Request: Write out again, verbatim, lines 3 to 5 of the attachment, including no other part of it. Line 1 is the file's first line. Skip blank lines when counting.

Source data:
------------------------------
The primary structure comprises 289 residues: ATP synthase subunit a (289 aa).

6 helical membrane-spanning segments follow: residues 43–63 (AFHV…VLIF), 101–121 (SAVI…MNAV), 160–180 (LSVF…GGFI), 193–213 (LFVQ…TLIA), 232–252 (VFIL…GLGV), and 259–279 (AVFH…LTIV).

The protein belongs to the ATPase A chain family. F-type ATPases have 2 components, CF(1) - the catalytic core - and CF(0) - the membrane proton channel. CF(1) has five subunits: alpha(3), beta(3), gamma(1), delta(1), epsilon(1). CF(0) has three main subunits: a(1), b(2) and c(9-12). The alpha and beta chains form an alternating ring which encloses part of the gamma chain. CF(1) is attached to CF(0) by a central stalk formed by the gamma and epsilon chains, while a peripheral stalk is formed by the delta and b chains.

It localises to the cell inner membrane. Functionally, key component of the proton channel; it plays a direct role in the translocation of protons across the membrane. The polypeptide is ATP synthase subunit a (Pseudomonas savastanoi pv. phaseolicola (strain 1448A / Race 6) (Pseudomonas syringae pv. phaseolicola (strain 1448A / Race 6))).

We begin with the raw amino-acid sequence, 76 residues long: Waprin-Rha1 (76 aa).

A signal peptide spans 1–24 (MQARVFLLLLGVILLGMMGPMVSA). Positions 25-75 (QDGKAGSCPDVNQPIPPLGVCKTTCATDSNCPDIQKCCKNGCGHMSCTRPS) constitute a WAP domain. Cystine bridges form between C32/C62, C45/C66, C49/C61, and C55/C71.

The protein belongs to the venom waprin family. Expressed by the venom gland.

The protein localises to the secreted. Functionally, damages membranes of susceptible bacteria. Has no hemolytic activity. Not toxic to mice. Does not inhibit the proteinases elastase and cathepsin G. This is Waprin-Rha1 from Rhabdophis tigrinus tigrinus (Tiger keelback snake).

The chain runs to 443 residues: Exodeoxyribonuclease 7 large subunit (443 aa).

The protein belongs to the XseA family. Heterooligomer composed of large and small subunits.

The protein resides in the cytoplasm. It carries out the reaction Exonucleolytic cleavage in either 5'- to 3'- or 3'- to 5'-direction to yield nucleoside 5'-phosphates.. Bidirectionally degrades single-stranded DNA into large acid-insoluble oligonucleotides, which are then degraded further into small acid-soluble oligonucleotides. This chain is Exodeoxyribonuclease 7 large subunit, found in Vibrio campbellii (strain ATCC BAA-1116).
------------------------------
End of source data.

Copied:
The protein belongs to the ATPase A chain family. F-type ATPases have 2 components, CF(1) - the catalytic core - and CF(0) - the membrane proton channel. CF(1) has five subunits: alpha(3), beta(3), gamma(1), delta(1), epsilon(1). CF(0) has three main subunits: a(1), b(2) and c(9-12). The alpha and beta chains form an alternating ring which encloses part of the gamma chain. CF(1) is attached to CF(0) by a central stalk formed by the gamma and epsilon chains, while a peripheral stalk is formed by the delta and b chains.

It localises to the cell inner membrane. Functionally, key component of the proton channel; it plays a direct role in the translocation of protons across the membrane. The polypeptide is ATP synthase subunit a (Pseudomonas savastanoi pv. phaseolicola (strain 1448A / Race 6) (Pseudomonas syringae pv. phaseolicola (strain 1448A / Race 6))).

We begin with the raw amino-acid sequence, 76 residues long: Waprin-Rha1 (76 aa).